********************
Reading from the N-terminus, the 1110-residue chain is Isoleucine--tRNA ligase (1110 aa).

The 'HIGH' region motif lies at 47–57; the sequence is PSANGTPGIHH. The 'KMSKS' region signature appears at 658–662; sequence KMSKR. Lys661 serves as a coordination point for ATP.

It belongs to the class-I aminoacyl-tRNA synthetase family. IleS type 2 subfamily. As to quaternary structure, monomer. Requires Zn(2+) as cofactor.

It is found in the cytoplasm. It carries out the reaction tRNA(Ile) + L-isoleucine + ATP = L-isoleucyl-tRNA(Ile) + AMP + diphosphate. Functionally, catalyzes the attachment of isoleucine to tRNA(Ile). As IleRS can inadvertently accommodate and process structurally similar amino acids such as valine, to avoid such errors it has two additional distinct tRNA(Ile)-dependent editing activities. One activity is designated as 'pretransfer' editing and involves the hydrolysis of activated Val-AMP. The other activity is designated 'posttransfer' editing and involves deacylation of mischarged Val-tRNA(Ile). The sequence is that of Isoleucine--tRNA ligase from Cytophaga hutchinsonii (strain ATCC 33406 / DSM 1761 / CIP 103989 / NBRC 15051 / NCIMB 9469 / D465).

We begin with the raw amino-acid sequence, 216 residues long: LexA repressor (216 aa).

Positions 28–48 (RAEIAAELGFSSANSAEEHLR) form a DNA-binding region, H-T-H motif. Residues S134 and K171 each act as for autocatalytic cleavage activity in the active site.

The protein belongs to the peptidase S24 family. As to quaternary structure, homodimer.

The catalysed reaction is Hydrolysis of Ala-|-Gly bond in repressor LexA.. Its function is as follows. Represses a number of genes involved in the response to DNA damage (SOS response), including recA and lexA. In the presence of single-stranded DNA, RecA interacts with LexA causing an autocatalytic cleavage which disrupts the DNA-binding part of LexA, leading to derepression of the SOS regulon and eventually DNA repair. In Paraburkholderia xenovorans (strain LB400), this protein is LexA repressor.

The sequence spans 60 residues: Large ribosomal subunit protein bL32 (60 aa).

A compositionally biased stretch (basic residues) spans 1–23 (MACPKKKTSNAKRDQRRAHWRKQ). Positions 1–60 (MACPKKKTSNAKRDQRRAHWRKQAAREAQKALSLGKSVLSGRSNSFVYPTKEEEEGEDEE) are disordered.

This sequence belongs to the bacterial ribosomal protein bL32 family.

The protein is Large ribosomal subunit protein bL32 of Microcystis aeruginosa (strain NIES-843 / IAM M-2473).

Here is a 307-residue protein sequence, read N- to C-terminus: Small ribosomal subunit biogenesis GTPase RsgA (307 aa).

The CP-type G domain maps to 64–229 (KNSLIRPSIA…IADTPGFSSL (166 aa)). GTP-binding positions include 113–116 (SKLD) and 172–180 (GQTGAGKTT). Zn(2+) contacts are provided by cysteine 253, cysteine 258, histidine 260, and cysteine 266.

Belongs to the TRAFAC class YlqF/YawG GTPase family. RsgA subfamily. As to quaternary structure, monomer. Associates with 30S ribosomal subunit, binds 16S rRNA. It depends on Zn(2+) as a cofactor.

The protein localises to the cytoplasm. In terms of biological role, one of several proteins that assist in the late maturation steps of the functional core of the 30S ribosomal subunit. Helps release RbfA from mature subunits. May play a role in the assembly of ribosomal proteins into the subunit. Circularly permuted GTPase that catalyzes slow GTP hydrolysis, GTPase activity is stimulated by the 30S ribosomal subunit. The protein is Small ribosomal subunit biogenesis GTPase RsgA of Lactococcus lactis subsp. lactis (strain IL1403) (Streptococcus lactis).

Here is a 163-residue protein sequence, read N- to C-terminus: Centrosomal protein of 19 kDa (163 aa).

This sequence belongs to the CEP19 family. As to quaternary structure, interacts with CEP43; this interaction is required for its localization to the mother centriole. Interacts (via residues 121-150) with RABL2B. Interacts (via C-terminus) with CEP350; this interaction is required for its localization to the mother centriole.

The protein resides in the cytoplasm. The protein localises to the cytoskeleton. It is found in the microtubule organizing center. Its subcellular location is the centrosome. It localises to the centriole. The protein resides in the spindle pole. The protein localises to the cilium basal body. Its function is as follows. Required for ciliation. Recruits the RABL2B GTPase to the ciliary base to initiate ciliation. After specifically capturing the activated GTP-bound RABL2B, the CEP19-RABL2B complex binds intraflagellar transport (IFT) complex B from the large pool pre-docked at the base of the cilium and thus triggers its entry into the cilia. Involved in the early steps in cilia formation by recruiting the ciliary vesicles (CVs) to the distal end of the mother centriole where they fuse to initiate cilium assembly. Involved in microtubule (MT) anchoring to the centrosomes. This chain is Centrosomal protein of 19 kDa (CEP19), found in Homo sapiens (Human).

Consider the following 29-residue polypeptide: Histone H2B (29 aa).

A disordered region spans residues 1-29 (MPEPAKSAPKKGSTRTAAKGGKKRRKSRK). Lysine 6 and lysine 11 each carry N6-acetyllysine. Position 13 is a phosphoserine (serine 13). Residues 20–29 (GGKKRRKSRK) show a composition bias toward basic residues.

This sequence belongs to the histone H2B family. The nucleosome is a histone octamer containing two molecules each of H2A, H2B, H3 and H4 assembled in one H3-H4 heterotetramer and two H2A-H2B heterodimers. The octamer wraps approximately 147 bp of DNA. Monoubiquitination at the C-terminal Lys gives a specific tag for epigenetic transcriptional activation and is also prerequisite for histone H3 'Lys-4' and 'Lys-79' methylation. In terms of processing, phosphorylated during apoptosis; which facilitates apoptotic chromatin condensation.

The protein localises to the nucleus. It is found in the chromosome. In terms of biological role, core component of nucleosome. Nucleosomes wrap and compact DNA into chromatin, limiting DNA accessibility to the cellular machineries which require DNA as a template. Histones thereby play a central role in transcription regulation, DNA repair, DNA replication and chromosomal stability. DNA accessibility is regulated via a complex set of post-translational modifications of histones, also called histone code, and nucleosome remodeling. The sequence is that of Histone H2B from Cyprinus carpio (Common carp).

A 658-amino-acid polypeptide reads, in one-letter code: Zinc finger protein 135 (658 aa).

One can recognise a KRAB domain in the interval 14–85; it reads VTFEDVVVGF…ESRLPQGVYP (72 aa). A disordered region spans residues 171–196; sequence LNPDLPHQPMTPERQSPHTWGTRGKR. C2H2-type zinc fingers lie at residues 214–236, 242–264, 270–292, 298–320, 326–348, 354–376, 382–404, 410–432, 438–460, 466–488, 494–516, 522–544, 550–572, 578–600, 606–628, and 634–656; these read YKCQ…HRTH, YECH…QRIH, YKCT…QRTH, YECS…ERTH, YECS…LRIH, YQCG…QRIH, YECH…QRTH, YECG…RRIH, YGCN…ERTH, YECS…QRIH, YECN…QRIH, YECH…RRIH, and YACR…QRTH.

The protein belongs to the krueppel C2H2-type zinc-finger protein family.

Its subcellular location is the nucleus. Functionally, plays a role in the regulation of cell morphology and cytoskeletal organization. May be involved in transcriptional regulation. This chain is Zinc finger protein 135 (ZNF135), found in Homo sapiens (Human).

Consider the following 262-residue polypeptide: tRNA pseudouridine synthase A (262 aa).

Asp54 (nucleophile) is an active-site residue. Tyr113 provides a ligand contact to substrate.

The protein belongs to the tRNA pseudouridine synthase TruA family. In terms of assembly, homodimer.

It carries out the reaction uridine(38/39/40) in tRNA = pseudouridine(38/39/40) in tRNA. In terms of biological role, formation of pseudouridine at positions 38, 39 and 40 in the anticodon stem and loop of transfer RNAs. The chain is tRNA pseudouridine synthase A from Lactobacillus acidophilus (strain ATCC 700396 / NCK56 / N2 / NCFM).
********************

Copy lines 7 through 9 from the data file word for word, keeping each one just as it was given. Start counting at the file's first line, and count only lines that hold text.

The protein belongs to the peptidase S24 family. As to quaternary structure, homodimer.

The catalysed reaction is Hydrolysis of Ala-|-Gly bond in repressor LexA.. Its function is as follows. Represses a number of genes involved in the response to DNA damage (SOS response), including recA and lexA. In the presence of single-stranded DNA, RecA interacts with LexA causing an autocatalytic cleavage which disrupts the DNA-binding part of LexA, leading to derepression of the SOS regulon and eventually DNA repair. In Paraburkholderia xenovorans (strain LB400), this protein is LexA repressor.

The sequence spans 60 residues: Large ribosomal subunit protein bL32 (60 aa).